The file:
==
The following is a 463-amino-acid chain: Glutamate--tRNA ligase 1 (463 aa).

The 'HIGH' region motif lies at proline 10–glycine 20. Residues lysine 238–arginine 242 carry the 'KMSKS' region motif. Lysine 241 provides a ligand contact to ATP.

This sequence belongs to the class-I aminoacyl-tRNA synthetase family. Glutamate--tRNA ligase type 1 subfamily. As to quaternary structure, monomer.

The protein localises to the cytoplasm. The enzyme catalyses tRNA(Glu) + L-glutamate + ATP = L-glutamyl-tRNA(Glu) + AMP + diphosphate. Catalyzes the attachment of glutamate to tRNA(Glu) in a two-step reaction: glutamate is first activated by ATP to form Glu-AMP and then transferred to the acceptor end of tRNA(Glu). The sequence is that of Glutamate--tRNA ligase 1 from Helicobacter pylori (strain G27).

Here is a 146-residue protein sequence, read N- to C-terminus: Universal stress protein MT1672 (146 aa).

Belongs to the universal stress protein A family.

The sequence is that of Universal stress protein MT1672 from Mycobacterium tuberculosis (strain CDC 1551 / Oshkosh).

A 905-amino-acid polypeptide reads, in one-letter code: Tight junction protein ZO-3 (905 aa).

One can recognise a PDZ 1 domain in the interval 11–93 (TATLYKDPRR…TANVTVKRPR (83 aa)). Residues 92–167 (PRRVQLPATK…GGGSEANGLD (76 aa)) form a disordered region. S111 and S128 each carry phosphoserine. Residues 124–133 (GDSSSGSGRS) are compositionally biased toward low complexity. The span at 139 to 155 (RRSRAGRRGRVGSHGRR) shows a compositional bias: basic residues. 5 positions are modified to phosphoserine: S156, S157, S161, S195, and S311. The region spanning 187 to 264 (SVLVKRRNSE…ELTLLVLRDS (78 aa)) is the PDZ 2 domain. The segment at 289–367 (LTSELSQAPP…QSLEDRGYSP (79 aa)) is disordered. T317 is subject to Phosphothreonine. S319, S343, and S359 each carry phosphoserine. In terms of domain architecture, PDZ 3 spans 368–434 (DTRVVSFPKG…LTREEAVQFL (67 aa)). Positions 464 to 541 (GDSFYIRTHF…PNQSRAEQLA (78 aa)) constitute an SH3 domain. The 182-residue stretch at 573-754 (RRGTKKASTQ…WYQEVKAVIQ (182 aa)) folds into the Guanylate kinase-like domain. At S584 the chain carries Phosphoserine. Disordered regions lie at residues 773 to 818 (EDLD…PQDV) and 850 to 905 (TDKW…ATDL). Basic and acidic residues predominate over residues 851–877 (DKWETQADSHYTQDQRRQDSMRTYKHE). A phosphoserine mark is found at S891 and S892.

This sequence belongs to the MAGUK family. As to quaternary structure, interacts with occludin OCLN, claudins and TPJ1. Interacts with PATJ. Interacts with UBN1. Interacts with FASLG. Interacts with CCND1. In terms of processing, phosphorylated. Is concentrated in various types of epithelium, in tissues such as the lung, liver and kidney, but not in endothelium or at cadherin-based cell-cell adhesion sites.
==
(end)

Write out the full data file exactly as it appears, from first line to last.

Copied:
The following is a 463-amino-acid chain: Glutamate--tRNA ligase 1 (463 aa).

The 'HIGH' region motif lies at proline 10–glycine 20. Residues lysine 238–arginine 242 carry the 'KMSKS' region motif. Lysine 241 provides a ligand contact to ATP.

This sequence belongs to the class-I aminoacyl-tRNA synthetase family. Glutamate--tRNA ligase type 1 subfamily. As to quaternary structure, monomer.

The protein localises to the cytoplasm. The enzyme catalyses tRNA(Glu) + L-glutamate + ATP = L-glutamyl-tRNA(Glu) + AMP + diphosphate. Catalyzes the attachment of glutamate to tRNA(Glu) in a two-step reaction: glutamate is first activated by ATP to form Glu-AMP and then transferred to the acceptor end of tRNA(Glu). The sequence is that of Glutamate--tRNA ligase 1 from Helicobacter pylori (strain G27).

Here is a 146-residue protein sequence, read N- to C-terminus: Universal stress protein MT1672 (146 aa).

Belongs to the universal stress protein A family.

The sequence is that of Universal stress protein MT1672 from Mycobacterium tuberculosis (strain CDC 1551 / Oshkosh).

A 905-amino-acid polypeptide reads, in one-letter code: Tight junction protein ZO-3 (905 aa).

One can recognise a PDZ 1 domain in the interval 11–93 (TATLYKDPRR…TANVTVKRPR (83 aa)). Residues 92–167 (PRRVQLPATK…GGGSEANGLD (76 aa)) form a disordered region. S111 and S128 each carry phosphoserine. Residues 124–133 (GDSSSGSGRS) are compositionally biased toward low complexity. The span at 139 to 155 (RRSRAGRRGRVGSHGRR) shows a compositional bias: basic residues. 5 positions are modified to phosphoserine: S156, S157, S161, S195, and S311. The region spanning 187 to 264 (SVLVKRRNSE…ELTLLVLRDS (78 aa)) is the PDZ 2 domain. The segment at 289–367 (LTSELSQAPP…QSLEDRGYSP (79 aa)) is disordered. T317 is subject to Phosphothreonine. S319, S343, and S359 each carry phosphoserine. In terms of domain architecture, PDZ 3 spans 368–434 (DTRVVSFPKG…LTREEAVQFL (67 aa)). Positions 464 to 541 (GDSFYIRTHF…PNQSRAEQLA (78 aa)) constitute an SH3 domain. The 182-residue stretch at 573-754 (RRGTKKASTQ…WYQEVKAVIQ (182 aa)) folds into the Guanylate kinase-like domain. At S584 the chain carries Phosphoserine. Disordered regions lie at residues 773 to 818 (EDLD…PQDV) and 850 to 905 (TDKW…ATDL). Basic and acidic residues predominate over residues 851–877 (DKWETQADSHYTQDQRRQDSMRTYKHE). A phosphoserine mark is found at S891 and S892.

This sequence belongs to the MAGUK family. As to quaternary structure, interacts with occludin OCLN, claudins and TPJ1. Interacts with PATJ. Interacts with UBN1. Interacts with FASLG. Interacts with CCND1. In terms of processing, phosphorylated. Is concentrated in various types of epithelium, in tissues such as the lung, liver and kidney, but not in endothelium or at cadherin-based cell-cell adhesion sites.